Date Night- 1 star- I don’t even want to talk about it but I have to. Ugh. I prefer its German title: “Gangster fur eine Nacht”. That sounds like a movie I want to see! Director Shawn Levy (“Night at the Museum”) tries his hand at more adult fare while keeping the training wheels on. Adults are not interested in the same antics as children, I promise you. Steve Carrell and Tina Fey’s Phil and Claire are the most bumbling duo who should be sterilized to prevent them reproducing any further. Finally taking some time out for themselves, they head into the city to enjoy dinner at a fancy new restaurant. When they can’t get a table, they take the reservation of a couple who have not shown up (a reoccurring joke based on this falls flat every time). Next thing you know, they are being escorted into the ally by a couple of thugs (don’t worry, they go willingly) and held at gun point. Seems the reservation they took was for a couple of low level criminals being hunted by the mob. Still with me? The funniest thing that happened all movie was when one of the gangsters (Common I think. I really want to see him in that new Queen Latifah movie. He is my new Taye Diggs. Sorry, I got off track…). Anyway, one of the gangsters turns his gun sideways to make a point and Carrell yells out “Kill shot! His gun is turned sideways! That’s a kill shot!” That was funny. It annoys the ever loving daylights out of my when I see an actor turn their gun sideways. Where was the weapons expert that day? Dear Hollywood: NO ONE WHO KNOWS GUNS WOULD DO THAT. IT COULD JAM. IT ALSO WEAKENS YOUR ACCURACY. A TRAINED MONKEY (not to mention the cops, military personnel, and marksmen you have doing this action) WOULD NEVER DO THIS IN REAL LIFE. PLEASE FOR THE LOVE OF ALL THINGS HOLY, STOP. Also, please do not see this movie.

PS- Dear Marky Mark, I really respect you as an actor now. I know the sides they must have sent you for “Date Night” were hilarious; your scenes were some of the better. However, please read the rest of the script. This was not good. I’m not even going to get into “The Other Guys” yet. Just, please go back to what your good at: Scarring the shit out of me.
***You can also check out my reviews for "The Extra Man" and "Devil" in theatres now.***

Friday, September 17, 2010

The Devil's in the Details

If the above statement is true, than "Devil" is a truly good scare. While leaving the advance screening last night, one of the organizers asked if M. Night Shymalan had redeemed himself. The answer is both yes and no. While the story and screenplay (with help from "Hard Candy" and "30 Days of Night" scribe Brian Nelson) really works; he didn't direct this feature and that's part of why it works as well. At a tight 80 minutes, Devil is half as long as Shymalan's usual fare. It's also less preachy than his normal work and focused more on scares and less on what I call the "Shymalan stare"- characters stare at each other, the distance, the floor, for what seems like hours. It's annoying. Instead, "Devil" is helmed by John Erik Dowdle who previously remade "Quarantine" ([Rec]- Spain 2007).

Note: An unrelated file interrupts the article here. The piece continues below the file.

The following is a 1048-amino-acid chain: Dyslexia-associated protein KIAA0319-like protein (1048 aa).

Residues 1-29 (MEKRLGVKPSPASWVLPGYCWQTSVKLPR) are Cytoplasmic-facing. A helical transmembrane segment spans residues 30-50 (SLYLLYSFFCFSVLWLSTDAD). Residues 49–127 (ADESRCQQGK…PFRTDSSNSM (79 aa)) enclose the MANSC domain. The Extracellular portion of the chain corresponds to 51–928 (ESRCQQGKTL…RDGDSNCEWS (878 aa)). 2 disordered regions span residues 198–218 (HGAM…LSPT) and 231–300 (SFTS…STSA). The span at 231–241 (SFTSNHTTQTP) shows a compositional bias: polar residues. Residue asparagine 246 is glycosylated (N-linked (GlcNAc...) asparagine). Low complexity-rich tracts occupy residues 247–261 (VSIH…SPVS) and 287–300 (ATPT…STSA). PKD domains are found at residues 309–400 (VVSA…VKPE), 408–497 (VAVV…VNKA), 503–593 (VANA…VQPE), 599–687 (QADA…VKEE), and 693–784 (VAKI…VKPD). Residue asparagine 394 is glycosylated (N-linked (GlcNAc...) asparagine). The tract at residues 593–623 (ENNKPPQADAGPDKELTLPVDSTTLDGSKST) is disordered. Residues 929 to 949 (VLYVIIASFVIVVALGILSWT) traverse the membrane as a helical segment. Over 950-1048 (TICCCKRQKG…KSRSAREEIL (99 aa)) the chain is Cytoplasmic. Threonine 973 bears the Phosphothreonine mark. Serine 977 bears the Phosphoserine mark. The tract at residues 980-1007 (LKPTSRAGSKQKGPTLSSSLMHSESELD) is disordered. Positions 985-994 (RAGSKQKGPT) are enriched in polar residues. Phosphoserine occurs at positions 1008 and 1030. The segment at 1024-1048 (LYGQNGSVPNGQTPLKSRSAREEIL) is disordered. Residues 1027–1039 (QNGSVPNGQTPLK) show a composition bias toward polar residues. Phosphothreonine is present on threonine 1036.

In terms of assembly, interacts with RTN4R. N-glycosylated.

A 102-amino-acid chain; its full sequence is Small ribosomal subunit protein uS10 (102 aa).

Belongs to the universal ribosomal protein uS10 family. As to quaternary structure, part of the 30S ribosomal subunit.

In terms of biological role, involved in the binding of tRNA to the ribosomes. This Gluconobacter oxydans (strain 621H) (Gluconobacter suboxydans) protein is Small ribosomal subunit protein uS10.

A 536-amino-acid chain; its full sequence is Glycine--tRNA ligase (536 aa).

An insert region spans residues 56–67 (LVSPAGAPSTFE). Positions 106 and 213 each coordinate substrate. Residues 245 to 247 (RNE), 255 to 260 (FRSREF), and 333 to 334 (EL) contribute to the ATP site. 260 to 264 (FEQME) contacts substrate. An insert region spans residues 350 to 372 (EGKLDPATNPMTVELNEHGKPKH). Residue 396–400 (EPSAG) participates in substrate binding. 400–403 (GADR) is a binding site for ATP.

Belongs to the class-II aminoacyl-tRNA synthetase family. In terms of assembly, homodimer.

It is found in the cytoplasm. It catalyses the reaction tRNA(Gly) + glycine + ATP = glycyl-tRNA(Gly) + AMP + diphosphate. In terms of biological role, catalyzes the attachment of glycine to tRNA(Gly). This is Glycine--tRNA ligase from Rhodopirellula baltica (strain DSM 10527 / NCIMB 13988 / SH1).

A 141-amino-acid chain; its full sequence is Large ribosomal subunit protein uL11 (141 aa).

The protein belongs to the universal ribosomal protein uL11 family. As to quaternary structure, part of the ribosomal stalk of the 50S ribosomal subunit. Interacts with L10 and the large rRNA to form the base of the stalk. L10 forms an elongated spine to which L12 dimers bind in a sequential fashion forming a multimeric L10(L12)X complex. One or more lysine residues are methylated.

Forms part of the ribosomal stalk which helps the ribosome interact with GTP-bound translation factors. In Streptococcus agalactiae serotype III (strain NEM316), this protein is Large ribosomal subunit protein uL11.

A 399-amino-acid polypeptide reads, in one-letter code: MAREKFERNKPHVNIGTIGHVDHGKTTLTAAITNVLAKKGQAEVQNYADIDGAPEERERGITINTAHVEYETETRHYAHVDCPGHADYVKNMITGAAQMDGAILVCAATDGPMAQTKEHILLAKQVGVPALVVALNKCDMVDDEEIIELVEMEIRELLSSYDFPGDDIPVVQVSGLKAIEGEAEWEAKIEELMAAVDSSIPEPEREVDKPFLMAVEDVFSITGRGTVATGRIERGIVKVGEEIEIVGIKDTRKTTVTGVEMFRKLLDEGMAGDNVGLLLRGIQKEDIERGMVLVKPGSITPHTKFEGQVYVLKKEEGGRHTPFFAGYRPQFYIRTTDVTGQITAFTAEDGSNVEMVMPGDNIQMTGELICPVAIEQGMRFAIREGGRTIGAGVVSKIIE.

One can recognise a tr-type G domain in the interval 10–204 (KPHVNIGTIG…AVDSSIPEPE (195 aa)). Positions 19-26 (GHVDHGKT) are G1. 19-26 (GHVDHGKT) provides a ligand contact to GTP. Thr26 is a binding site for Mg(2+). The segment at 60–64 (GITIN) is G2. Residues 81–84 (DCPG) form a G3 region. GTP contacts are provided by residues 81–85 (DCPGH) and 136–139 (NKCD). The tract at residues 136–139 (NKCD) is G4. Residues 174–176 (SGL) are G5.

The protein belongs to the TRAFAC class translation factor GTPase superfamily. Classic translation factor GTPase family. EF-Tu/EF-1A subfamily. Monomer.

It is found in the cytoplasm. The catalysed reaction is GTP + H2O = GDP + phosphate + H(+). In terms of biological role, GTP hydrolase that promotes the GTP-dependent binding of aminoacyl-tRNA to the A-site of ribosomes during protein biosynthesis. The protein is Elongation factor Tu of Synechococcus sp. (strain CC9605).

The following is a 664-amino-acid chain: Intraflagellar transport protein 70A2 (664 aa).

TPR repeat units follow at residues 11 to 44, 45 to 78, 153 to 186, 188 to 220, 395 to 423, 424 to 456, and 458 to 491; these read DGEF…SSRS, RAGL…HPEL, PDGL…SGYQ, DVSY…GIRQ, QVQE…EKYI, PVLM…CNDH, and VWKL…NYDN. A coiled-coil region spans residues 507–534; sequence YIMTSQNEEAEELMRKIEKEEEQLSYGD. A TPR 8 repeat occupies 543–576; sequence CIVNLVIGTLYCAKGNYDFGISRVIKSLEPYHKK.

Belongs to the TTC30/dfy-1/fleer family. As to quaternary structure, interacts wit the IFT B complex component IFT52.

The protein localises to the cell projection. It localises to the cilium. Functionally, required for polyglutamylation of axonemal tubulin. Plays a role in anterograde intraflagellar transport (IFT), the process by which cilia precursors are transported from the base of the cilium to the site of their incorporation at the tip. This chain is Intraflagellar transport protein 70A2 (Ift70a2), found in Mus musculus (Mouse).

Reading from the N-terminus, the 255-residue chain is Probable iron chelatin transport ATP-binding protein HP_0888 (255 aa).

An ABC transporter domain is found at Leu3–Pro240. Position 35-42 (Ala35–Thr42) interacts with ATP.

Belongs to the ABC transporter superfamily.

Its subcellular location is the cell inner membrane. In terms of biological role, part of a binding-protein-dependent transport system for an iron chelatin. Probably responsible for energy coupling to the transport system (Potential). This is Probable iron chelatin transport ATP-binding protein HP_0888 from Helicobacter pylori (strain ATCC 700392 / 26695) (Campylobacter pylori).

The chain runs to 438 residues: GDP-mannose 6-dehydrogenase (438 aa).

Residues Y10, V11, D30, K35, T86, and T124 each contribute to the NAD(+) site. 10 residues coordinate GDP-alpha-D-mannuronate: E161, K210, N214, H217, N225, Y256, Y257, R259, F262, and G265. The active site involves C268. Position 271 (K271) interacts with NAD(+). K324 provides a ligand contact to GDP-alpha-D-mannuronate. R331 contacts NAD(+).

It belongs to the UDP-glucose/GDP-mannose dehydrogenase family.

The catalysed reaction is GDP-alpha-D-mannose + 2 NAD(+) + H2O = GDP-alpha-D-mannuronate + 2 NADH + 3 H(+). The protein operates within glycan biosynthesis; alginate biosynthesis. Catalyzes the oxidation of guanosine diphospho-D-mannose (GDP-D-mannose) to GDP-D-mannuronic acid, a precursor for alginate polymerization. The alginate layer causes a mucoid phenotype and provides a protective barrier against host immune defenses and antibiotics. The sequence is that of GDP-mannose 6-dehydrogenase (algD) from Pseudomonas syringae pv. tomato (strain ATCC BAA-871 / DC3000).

The mythology of "Devil" is pure Shymalan- The Devil sometimes come to Earth to collect the souls of the wicked, starting with a seeming accident and ending with the death of one victim's in front of their loved one. To quote "The Usual Suspects", "...and with that- poof- he is gone". Enter our cast of misfits who, if you've seen the trailer I'm not spoiling anything here, get trapped in an elevator OF DOOM!!!!

The cast is well rounded with seasoned character actors from both the big and small screen. Chris Messina ("Julie & Julia") plays the lead detective on the case along with security guard and narrator Jacob Vargas ("Jarhead"). Trapped in the elevator is a mishmash of vagrants- Bokeem Woodbine ("Saving Grace") is a security guard at the building, Logan Marshall-Green ("Dark Blue") is the loner, Geoffry Arend (I call him Mr. Christina Hendrix) is the sleazy salesman, Bojana Novakovic ("Drag Me To Hell") the hot chick, and Jenny O'Hara ("Big Love", "Mystic River") is the creepiest old lady known to man. They all have secrets and it's only in uncovering them that they might save themselves. But, you know what they say about playing a game with the devil...

The movie keeps you guessing until the end with a twist that reminds you of "The Sixth Sense". I thought I knew what was going to happen until I was pleasantly surprised each time it changed direction.